A drug-fuelled homeless man who breached a Criminal Behaviour Order for the tenth time after he was found causing a disturbance in a town centre has been jailed for eight weeks.
Chesterfield magistrates’ court heard on October 2 how Paul Aaron Wells, 34, of no fixed abode, was caught shouting and swearing in Chesterfield town centre on Monday afternoon, October 1.
Prosecuting solicitor Neil Hollett said: “Police attended Betfred, on West Bars, Chesterfield, where they found the defendant outside and he is subject to a Criminal Behaviour Order from 2016 for five years and he is prohibited from going into the town centre.
“One of the prohibitions is that he must not cause harassment, alarm or distress but he was in an area he was not supposed to be and he began shouting and swearing and he was arrested and taken to the police station.”
Wells told police he went to Chesterfield town centre to destroy himself and he had wanted to get arrested after he had found the cannabinoid drug Mamba and had smoked it and was “out of his head”.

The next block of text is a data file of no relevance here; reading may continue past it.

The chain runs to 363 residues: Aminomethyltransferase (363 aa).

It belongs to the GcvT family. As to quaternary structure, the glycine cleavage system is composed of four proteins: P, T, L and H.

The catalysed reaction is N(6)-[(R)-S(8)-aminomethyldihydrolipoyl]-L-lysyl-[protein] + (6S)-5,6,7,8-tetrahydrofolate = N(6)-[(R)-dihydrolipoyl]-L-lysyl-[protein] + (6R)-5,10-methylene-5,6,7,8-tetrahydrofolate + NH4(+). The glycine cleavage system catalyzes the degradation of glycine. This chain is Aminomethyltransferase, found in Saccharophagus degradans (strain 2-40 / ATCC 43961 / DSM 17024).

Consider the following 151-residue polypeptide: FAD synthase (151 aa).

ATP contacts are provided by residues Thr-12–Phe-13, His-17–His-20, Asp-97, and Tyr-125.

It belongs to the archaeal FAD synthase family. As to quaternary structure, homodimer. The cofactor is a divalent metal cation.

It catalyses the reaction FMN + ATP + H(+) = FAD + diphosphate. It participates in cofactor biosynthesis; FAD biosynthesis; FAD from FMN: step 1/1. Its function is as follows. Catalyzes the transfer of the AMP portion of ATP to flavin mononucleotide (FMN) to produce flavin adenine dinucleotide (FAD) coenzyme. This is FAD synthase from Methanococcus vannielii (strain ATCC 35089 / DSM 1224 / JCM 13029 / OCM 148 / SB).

The defendant pleaded guilty to breaching the order after acting in a manner likely to cause alarm, harassment or distress.
Wells, who was originally given a CBO following a conviction for offences of outraging public decency, has accumulated nine previous CBO breaches and has now admitted breaching his CBO for the tenth time.
Defence solicitor Paul McLeod said: “There are numerous breaches of this order since it was imposed and prior to that there were shop thefts.
“He was released from prison for his previous breach and he’s been homeless with no benefits, no money and he has been living on the streets.
“He accepts at the time he was arrested he was in a doorway in the town centre with nowhere to go. He walks the streets, picks up bits and knows it is Mamba.
“It’s really sad because it is like a revolving door. He goes to prison, comes out, gets breached and goes back again.
“He, himself, says he would rather be in prison than out because it is so hard on the outside.
“He’s become acclimatised to life in prison rather than living a normal life. He’s become a recidivist. It’s extremely sad.”
The probation service stated that Wells was released from prison in September and he has struggled to comply with the probation service and seems to seek out a homeless, lifestyle with drugs.
Magistrates sentenced Wells to eight weeks of custody and stressed there was no alternative but they urged Wells to engage with the probation service on his release from prison.